“Here’s How I Knew I Had Stomach Cancer”: One Patient’s Story Illustrates the Value of a Second Opinion

Updated: Jun. 09, 2024

Stomach cancer symptoms "are vague," says one expert doctor. An adoring grandfather shares his quest for answers when abdominal sensations persisted: "Listen to your body," he says.

Stomach cancer makes up approximately 1.5% of all new cancer cases each year in the United States, a figure that might seem small but carries a significant impact. According to the American Cancer Society, we’re looking at an estimated 26,890 new cases and about 10,880 deaths from stomach cancer in 2024 alone.

While these numbers are serious, they also reflect a positive trend: There’s been a steady decline in stomach cancer rates by about 1.5% annually over the past decade. The recent news of country music legend Toby Keith’s courageous fight against stomach cancer has also brought this condition back into the spotlight, reminding us of its presence and impact.

Sharona Ross, MD, FACS, a board-certified surgeon specializing in advanced robotic foregut and HPB (Hepato-Pancreato-Biliary) surgery at AdventHealth Tampa, describes the symptoms of stomach cancer with a note of caution, saying, “Unfortunately, they are vague.” This ambiguity means they can often be confused with less severe health issues.

Stomach cancer symptoms to watch out for can include:

  • Indigestion

  • Nausea and vomiting

  • Heartburn

  • Bloating

  • Loss of appetite

More alarming signs, such as vomiting blood, tarry stools, and sudden weight loss, typically manifest at more advanced stages. Dr. Ross advises prompt medical consultation and an endoscopy for those experiencing any concerning symptoms or at increased risk.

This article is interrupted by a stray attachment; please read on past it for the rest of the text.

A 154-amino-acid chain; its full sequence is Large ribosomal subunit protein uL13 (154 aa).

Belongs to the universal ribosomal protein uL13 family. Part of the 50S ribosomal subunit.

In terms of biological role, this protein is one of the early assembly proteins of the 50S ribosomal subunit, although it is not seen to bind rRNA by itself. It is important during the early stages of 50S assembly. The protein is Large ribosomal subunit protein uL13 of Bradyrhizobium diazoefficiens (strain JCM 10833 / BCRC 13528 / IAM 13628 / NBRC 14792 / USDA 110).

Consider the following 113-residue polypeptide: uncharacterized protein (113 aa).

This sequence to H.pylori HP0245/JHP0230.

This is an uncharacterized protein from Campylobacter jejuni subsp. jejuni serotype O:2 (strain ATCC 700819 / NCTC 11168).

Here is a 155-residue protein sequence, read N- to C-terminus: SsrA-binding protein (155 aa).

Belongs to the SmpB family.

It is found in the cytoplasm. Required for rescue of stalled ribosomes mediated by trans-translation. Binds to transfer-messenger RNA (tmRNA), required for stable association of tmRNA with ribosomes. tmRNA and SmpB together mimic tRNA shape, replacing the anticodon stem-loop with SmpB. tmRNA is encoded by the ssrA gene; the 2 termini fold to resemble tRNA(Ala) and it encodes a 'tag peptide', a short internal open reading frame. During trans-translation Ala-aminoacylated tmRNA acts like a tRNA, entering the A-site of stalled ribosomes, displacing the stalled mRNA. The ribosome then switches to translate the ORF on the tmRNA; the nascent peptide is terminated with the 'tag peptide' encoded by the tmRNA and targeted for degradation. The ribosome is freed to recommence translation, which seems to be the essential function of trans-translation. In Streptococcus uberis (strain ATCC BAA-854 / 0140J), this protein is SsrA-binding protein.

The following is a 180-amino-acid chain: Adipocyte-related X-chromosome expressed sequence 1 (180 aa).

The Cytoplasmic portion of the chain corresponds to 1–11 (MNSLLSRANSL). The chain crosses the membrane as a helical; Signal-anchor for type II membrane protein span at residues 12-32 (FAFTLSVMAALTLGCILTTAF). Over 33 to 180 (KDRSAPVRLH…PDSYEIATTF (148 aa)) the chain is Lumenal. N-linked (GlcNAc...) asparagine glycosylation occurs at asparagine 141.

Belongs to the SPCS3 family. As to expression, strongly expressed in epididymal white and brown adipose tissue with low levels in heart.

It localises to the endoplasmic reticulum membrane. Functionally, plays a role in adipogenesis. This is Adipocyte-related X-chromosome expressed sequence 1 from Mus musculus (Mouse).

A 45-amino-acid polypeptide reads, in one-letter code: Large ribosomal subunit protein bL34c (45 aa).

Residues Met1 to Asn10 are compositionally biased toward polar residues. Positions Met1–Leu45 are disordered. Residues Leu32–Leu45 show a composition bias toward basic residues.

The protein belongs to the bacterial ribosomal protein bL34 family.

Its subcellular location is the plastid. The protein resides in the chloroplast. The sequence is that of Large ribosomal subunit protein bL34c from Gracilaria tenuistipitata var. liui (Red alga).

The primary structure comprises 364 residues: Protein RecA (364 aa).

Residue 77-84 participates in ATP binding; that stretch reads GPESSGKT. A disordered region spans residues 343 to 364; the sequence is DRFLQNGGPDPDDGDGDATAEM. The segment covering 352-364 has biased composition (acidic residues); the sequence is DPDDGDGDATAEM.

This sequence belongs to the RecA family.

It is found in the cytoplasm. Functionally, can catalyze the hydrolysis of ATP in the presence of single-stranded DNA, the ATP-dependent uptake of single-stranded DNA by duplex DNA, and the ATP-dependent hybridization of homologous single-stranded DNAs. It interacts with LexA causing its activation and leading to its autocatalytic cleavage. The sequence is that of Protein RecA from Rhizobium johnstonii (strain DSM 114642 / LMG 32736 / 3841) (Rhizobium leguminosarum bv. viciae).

Risk factors for stomach cancer range from a family history of the disease and specific genetic predispositions to lifestyle choices like consuming salty and smoked foods, insufficient fruits and vegetables, and smoking. Chronic heartburn and infections with Helicobacter pylori (often referred to as H. pylori) bacteria are significant risk enhancers.

Recognizing symptoms and risk factors is essential, yet it’s the personal narratives of individuals who have directly confronted stomach cancer that genuinely highlight the importance of early detection and proactive health management. Robert, a 60-year-old stomach cancer survivor in Land O’ Lakes, FL, was a surgery patient of Dr. Ross and her team who shares his story here.

Continue reading for what Robert says was a lesson on the importance of heeding your body’s signals and seeking medical advice when something feels wrong.

How I knew I had stomach cancer

By Robert Carpenter, as told to Dr. Patricia Varacallo, DO

It all started in an unexpected way, and little did I know, I’d have to be incredibly persistent to find the answers I needed.

In early April 2021, both my wife and I tested positive for COVID-19. We went through our quarantine period without much fuss, thinking we’d ride it out and be fine. But then, mid-April rolled around, and I started experiencing severe stomach pain—a familiar foe from my past. Back in 2017, I had been diagnosed with ulcers, which I managed to overcome by stopping use of over-the-counter NSAID pain relievers. This time, however, I’d soon learn the pain was hinting at something far more sinister.

Concerned, I reached out to my primary care doctor, who recommended an endoscopy along with a colonoscopy. The colonoscopy didn’t reveal anything alarming, but the endoscopy revealed that I had gastroparesis. Gastroparesis is a condition where the stomach muscles don’t contract properly to break down food. This was perplexing since I had completed all the necessary colon and endoscopy prep (and we all know how delightful that is), yet liquid and undigested food remained in my stomach.